In the UK, compassionate leave for employees in the event of bereavement has until now been dealt with by way of employment policies. There have been no specific legal rights on bereavement, whether in relation to the death of a family member or anyone else close to the employee. Any rights which they have to leave and/or pay in these circumstances are dependent on what is agreed with their employer, either by way of contractual rights or rights set out in a workplace policy.
However, following a period of consultation, the Parental Bereavement (Leave and Pay) Act 2018, which for the first time introduces rights for bereaved parents, became law on 13 September 2018. However, the Act’s provisions will not become effective until regulations under the Act (the Regulations) are finalised. This is expected at some time during 2020.
Parental Bereavement (Leave and Pay) Act 2018 (the Act)
The Act sets out the key elements of the new rights, with some of the finer details to be set out in the Regulations.
Statutory right to parental bereavement leave
The Act first creates a statutory right to parental bereavement leave. This entitles an employee who is a “bereaved parent” to be absent from work for a period of at least two weeks.
An employee will be a “bereaved parent” if they satisfy the conditions to be specified in the Regulations as to their relationship with a child under the age of 18 who has died. (This includes a child who is stillborn after 24 weeks’ of pregnancy). Those conditions may relate to the employee’s care of the child before their death. Whilst not specified, it is likely therefore that the employee will not necessarily have to be either the biological or adoptive parent of the child.
The Act specifies that the leave must be taken before the end of a period of at least 56 days after the child’s death but exactly when the leave may be taken will be set out in the Regulations.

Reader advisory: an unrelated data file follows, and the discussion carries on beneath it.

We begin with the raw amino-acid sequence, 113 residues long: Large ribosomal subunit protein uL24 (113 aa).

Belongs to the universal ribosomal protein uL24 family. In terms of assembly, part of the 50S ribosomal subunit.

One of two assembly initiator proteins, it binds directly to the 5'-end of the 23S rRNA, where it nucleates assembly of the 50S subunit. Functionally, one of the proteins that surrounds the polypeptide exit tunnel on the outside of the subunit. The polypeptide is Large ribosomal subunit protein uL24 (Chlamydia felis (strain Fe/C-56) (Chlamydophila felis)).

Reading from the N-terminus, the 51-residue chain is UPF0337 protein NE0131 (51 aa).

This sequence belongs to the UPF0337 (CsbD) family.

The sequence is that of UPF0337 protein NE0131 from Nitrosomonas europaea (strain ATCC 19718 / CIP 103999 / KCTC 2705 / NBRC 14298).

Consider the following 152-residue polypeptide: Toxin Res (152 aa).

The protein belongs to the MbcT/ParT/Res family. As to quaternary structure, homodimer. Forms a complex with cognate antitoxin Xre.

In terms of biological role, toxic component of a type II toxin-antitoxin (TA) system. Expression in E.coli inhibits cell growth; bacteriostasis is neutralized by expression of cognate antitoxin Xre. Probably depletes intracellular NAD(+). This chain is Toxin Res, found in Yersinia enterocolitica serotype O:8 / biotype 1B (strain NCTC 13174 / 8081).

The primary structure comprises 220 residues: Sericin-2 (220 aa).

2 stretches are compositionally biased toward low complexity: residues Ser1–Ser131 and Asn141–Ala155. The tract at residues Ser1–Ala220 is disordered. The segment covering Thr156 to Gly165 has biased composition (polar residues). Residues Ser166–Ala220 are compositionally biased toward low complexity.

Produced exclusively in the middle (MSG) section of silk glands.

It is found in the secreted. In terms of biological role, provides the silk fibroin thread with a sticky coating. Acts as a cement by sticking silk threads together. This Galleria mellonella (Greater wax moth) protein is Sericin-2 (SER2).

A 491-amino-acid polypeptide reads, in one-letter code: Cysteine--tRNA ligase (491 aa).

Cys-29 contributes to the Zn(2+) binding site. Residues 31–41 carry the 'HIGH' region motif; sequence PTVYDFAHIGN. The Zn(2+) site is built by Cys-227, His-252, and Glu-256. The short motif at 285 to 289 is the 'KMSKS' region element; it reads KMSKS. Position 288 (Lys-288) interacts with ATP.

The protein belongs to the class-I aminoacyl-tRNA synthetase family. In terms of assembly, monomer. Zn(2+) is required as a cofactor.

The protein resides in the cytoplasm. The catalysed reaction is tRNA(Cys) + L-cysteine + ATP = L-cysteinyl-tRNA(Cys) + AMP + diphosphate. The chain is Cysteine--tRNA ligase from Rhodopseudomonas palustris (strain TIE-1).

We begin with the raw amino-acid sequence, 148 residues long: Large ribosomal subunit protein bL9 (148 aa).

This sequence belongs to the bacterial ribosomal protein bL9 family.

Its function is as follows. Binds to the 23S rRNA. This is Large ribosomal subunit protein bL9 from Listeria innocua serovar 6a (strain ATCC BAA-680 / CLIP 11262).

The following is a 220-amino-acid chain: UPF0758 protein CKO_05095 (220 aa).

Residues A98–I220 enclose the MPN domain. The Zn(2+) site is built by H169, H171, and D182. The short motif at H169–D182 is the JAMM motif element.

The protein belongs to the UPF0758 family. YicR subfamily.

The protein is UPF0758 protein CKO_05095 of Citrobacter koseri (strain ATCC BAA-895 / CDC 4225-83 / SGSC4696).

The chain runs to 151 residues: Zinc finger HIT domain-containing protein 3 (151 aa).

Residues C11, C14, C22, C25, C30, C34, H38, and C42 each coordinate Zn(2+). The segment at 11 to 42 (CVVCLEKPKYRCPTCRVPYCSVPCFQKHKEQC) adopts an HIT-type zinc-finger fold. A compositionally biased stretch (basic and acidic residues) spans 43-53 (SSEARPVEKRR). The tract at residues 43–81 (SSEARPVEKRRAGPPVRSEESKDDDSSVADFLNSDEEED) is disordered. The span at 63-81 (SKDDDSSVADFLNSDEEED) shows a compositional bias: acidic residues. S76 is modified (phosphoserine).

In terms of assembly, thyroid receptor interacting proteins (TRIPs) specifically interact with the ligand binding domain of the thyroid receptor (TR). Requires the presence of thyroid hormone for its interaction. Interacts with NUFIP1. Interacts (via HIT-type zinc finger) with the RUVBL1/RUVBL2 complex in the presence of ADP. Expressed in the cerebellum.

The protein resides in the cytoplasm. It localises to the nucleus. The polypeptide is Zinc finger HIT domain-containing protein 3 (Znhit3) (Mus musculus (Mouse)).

If an employee is eligible for leave as a result of the death of more than one child, then they will be entitled to leave in respect of each child.
The terms and conditions of employment will continue during the leave to the extent set out in the Regulations, but these will not include the right to remuneration.
Statutory right to parental bereavement pay
The Act goes on to create a statutory right to parental bereavement pay to be paid during the weeks of parental bereavement leave, which do not necessarily have to be consecutive weeks.
This is subject to a minimum qualifying period of employment of 26 weeks.
Statutory parental bereavement pay will be payable at a fixed rate to be specified in the Regulations. If an employer pays an employee enhanced contractual bereavement pay, then the statutory fixed rate payable can be offset against this.
These new rights relate to leave and pay in the event of parental bereavement on the death of a child only. They do not apply in the event of the death of an adult son or daughter, or of another close relative or friend. For now, any such rights will continue to be dealt with in accordance with the terms of the employee’s contract and/or workplace policy.